A boon for consumers looking for more display area, but what will Apple’s anticipated iPhone 14 mean for materials companies’ fortunes? Ezgi Dogmus, and Ali Jaffal from Yole Intelligence, part of Yole Group consider the possible design change expected to differentiate the latest iPhone and what this could mean for the strategies of compound semiconductor companies in its supply chain. Discover today a snapshot of their analysis, based on the report, InP Wafer, Epiwafer and Device Market 2021: Photonics and RF Applications (2022 edition coming soon) and the Compound Semiconductor Quarterly Market Monitor.
An announcement about the next iPhone is expected at Apple’s Keynote event next week (7 September 2022). It is widely speculated that the company will change the aesthetics of its highest range smartphones, the iPhone 14 Pro family, reducing the size of the notch at the top of the screen.
The notch area in the Apple iPhone 14 Pro family to be reorganized behind a pill shape cut-out next to a hole for the RGB camera, using software to make the two new display cut-outs look like one seamless cut-out. Not only will this provide a larger display area, satisfying demand from users but it may also impact the business of the suppliers in the Apple supply chain.
To achieve this new front camera arrangement some other sensors will need to be placed under the display. Yole Intelligence expects proximity sensor currently supplied by STMicroelectronics and positioned in-between the two front cameras to be located under the display. This proximity sensor includes a GaAs VCSEL supplied by TRUMPF (formerly Philips Photonics). This 2022 move could prefigure a sequence of under display rearrangements notably the 3D face ID camera possibly from 2024 in the iPhone 16.
The complexities of placing any active depth ranging 3D sensor behind the smartphone display will require a move away from today’s 905 nm wavelength materials, a first step up to 10xxnm is expected in 2022, leading the way up to to 13xxnm or 15xxnm, in the Short-Wave Infrared (SWIR) band. The technology move will be needed to accommodate the low Near Infrared (NIR) transmissivity of OLEDs. For this reason, Yole Intelligence considers that SWIR proximity sensors and edge emitter lasers may be introduced in the near future. The same wavelength increases are likely to be required to enable under the display placement of the 3D camera and its combined flood/dot illuminators somewhere around 2024.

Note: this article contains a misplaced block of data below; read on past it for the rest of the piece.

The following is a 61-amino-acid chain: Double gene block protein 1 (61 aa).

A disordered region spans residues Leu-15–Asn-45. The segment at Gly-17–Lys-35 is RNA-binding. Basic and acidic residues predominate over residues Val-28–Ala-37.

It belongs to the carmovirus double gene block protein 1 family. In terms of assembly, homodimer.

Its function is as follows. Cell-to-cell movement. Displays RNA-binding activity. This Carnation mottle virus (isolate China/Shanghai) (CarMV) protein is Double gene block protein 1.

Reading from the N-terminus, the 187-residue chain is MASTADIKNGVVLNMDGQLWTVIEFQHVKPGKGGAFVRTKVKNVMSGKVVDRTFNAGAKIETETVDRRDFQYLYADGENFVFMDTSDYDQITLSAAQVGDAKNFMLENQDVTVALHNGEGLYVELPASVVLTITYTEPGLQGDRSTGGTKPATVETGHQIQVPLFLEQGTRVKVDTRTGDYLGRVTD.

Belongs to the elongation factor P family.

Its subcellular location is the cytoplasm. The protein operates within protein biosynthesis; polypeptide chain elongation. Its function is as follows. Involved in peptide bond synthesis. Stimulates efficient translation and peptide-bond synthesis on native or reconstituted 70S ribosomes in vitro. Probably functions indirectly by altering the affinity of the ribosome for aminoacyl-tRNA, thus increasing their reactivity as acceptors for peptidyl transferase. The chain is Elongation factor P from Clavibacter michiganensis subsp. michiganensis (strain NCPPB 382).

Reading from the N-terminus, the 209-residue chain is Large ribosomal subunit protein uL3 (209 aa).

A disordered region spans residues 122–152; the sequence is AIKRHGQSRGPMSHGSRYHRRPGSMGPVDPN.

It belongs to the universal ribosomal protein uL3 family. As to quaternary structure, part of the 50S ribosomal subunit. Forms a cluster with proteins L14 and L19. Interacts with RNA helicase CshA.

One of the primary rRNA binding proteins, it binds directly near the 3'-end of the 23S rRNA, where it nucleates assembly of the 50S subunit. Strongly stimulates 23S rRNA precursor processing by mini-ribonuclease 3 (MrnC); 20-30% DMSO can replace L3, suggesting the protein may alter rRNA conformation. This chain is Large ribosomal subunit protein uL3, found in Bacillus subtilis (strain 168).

Yole Intelligence expects a progressive change in material platform, moving from GaAs VCSELs to InP lasers this year. There are already indicators of activity, such as the announcement from Taiwan by LandMark that it is entering the consumer market and delivering InP-based epi wafers. At the same time, the US company Lumentum has recently warned about a loss of market share and contract likely to the benefit of II-VI in a classical swipe in Apple’s suppliers to manage competition.
WinSemi, which has a huge capacity for GaAs VCSELs, has also entered the InP market, possibly manoeuvring into place as a second source for Apple in addition to the current main GaAs VCSEL suppliers Lumentum and II-VI. Could it mean that we can expect a massive transition from GaAs to InP platform in the next years?
Nevertheless, Yole Intelligence analysts have spotted that the InP technology platform is not new to the OEM. Actually, Apple has already used SWIR LEDs and InGaAs detectors in their AirPods 3 family to help differentiate between skin and other surfaces.